It is a lot of twist, but that's one of the implications of the bell-shaped lift distribution (BSLD), especially as applied to swept flying wings. Your concerns are valid, but then that's one of the many tradeoffs in designing any airplane, and flying wings in particular. Whether the alleged induced-drag benefits of the BSLD are enough to offset the inherent induced-drag penalties of tailless aircraft for a given application, plus the likely parasite drag penalties of such severe twists, plus possible additional-structure weight penalties (more induced drag) because of the extra span allowed by the BSLD, is as yet unexplored. I had hoped that the recent paper by Al Bowers and others would address these questions but, now that I've finally read it all in detail, it does not. We're still waiting on an answer to that question.
 

fly2kads

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Re: Visualizing vortex and downwash

Tradeoffs and compromises! Sounds like you would have to do a lot of detailed trade studies to figure out the best combination of design variables. This configuration also seems to be one that would benefit from a fair amount of airfoil tailoring.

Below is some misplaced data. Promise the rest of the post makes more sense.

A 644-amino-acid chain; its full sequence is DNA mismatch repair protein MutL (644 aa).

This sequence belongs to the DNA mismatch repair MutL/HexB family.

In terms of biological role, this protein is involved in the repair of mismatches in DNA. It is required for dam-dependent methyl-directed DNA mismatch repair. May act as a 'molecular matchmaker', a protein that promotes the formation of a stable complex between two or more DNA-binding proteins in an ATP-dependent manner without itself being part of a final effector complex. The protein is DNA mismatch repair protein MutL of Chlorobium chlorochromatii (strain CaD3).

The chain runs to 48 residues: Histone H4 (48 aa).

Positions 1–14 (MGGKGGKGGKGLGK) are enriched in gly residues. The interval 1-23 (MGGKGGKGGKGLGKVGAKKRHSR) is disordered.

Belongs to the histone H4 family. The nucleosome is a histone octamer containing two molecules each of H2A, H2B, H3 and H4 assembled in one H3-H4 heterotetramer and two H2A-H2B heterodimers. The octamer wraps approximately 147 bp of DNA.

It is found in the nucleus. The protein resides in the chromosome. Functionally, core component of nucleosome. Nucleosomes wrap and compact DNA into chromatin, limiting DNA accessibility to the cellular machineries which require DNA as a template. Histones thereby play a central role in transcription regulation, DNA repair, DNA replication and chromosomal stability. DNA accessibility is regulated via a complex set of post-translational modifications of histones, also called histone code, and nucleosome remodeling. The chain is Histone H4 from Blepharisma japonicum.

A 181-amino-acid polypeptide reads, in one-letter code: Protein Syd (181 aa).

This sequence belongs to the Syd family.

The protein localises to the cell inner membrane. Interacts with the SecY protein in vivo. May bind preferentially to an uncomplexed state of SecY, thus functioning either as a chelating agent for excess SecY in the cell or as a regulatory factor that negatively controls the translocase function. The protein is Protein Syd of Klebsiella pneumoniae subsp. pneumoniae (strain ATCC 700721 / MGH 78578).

Aerowerx

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Re: Visualizing vortex and downwash

....airfoil tailoring.
That is one of the questions I have...Is there a more optimum airfoil, or airfoil distribution? By "airfoil distribution" I am referring to the PRANDTL-D having a Horten-ish root and a symmetrical tip, and smoothly transitioning between the two.

My impression of Al Bowers most recent paper was that he was trying eliminate adverse yaw without the use of a rudder, and to explain why birds don't have rudders.